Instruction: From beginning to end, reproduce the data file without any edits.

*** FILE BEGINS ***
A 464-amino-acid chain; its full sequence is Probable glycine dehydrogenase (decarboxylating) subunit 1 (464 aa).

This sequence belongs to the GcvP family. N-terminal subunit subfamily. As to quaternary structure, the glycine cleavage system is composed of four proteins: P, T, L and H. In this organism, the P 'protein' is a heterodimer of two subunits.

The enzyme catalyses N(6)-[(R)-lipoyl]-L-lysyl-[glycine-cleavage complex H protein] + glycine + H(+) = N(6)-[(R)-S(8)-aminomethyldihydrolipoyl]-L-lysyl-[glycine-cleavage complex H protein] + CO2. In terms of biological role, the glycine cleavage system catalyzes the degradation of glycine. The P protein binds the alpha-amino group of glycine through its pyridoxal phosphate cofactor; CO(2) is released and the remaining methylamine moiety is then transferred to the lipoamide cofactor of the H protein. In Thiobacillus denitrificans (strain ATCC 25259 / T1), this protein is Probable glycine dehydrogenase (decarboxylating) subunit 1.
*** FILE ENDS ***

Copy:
A 464-amino-acid chain; its full sequence is Probable glycine dehydrogenase (decarboxylating) subunit 1 (464 aa).

This sequence belongs to the GcvP family. N-terminal subunit subfamily. As to quaternary structure, the glycine cleavage system is composed of four proteins: P, T, L and H. In this organism, the P 'protein' is a heterodimer of two subunits.

The enzyme catalyses N(6)-[(R)-lipoyl]-L-lysyl-[glycine-cleavage complex H protein] + glycine + H(+) = N(6)-[(R)-S(8)-aminomethyldihydrolipoyl]-L-lysyl-[glycine-cleavage complex H protein] + CO2. In terms of biological role, the glycine cleavage system catalyzes the degradation of glycine. The P protein binds the alpha-amino group of glycine through its pyridoxal phosphate cofactor; CO(2) is released and the remaining methylamine moiety is then transferred to the lipoamide cofactor of the H protein. In Thiobacillus denitrificans (strain ATCC 25259 / T1), this protein is Probable glycine dehydrogenase (decarboxylating) subunit 1.